1. Commitment Leadership and strong commitment to information, consultation and active participation is needed at all levels, from politicians, senior managers and public officials. • • • Raise awareness among politicians of their role in promoting open, transparent and accountable policy-making. Provide opportunities for information exchange among senior managers Provide targeted support to public officials through training, codes of conduct, standards and general awareness raising

2. Rights Citizens’ rights to access information, provide feedback, be consulted and actively participate in policy-making must be firmly grounded in law or policy. Government obligations to respond to citizens when exercising their rights also must be clearly stated. Independent authorities for oversight, or their equivalent, are essential to enforcing these rights. • • • Ensure that public officials know and apply the law: Strengthen independent institutions for oversight Raise public awareness

3. Clarity Objectives for, and limits to, information, consultation and active participation during policy-making should be well defined from the outset. The respective roles and responsibilities of citizens (in providing input) and government (in making decisions for which they are accountable) must be clear. • • Avoid creating false expectations: Define, communicate your objectives, and specify commitments and the relative weight to be given to public input. Provide full information on where to find relevant background materials, on how to submit comments and on what the process is, as well as on the next steps for decision-making.



4. Time Public consultation and active participation should be undertaken as early in the policy process as possible to allow for a greater range of policy solutions to emerge and raise the chances of successful implementation. • • • Start early in assessing information needs Be realistic in building enough time for public information and consultation into decision-making timetables. Ensure that the timing of consultation is closely linked to the reality of government decision-making calendars.

5. Objectivity Information provided by government during policy-making should be objective, complete and accessible. All citizens should have equal treatment when exercising their rights of access to information and participation. • • • • Set standards for public information services and products (for instance drafting guidelines). Enforce standards through internal peer review and monitoring. Ensure access by using multiple channels for information and consultation. Adapt consultation and participation procedures to citizens’ needs. Establish and uphold rights of appeal by introducing and publicising options for citizens to enforce their rights of access to information, consultation and participation.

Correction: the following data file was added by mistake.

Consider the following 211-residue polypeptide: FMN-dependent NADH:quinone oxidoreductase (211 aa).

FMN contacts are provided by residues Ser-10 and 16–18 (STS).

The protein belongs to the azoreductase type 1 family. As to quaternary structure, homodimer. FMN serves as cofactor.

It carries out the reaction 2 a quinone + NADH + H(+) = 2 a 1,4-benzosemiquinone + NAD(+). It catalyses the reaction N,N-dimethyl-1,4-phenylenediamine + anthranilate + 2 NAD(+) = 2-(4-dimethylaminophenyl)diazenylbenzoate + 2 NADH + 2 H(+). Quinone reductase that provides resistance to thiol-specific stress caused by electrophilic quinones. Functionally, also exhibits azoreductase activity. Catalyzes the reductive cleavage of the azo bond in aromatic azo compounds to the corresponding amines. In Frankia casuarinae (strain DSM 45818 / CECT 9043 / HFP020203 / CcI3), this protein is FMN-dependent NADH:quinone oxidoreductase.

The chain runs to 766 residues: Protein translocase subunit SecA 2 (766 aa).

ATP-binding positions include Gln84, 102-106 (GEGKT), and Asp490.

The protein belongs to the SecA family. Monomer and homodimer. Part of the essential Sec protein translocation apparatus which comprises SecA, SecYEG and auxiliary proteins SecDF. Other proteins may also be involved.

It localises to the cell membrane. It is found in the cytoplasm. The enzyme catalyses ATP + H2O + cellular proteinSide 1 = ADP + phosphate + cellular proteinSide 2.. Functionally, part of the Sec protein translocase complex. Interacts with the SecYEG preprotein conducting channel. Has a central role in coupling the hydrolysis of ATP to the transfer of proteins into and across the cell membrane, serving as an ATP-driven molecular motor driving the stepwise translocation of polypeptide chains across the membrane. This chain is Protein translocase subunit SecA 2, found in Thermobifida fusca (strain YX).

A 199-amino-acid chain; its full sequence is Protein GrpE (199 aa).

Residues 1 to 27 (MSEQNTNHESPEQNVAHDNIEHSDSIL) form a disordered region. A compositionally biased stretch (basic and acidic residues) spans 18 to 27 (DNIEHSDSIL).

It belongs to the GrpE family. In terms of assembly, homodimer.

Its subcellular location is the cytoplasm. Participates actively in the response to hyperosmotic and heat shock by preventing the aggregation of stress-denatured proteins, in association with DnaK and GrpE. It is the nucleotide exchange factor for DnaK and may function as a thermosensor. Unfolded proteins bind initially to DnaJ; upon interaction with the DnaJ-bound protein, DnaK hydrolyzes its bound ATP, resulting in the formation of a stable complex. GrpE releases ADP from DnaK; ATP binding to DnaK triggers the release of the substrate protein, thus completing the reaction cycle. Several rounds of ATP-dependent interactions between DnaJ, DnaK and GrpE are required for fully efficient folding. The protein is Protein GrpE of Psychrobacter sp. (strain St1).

6. Resources Adequate financial, human and technical resources are needed if eDemocracy initiatives are to be effective. • • • Set priorities and allocate sufficient resources to design and conduct the activities, including human, financial and technical resources. Build skills through dedicated training programmes, practical handbooks and information-exchange events. Promote values of government-citizen relations throughout administration by publicising them and leading by example.



7. Co-ordination Initiatives to inform citizens, requesting feedback and consulting them should be coordinated across government. This enhances knowledge management, ensures policy coherence, and avoids duplication. It also reduces the risk of “consultation fatigue”. • • • Strengthen co-ordination capacities Build networks of public officials responsible for information, consultation and participation activities within the administration. Encourage innovation: Identify and disseminate examples of good practice and reward innovative practices.

8. Accountability eDemocracy is much about governments’ obligation to account for the use they make of citizens’ inputs received. To increase this accountability, governments need to ensure an open and transparent policy-making process amenable to external scrutiny and review. • Give clear indications on the timetable for decision-making and how citizens can provide their comments and suggestions and how their input has been assessed and incorporated in the decisions reached. Clarify responsibilities and assign specific tasks to individual units or public officials. Ensure that these responsibilities are publicly known.

9. Evaluation Evaluation is essential in order to adapt to new requirements and changing conditions for policy-making. • • • Collect data on key aspects of the information, consultation and participation initiatives. Develop appropriate tools for evaluation. Engage citizens in evaluating specific events as well as overall government efforts for strengthening government-citizen relations.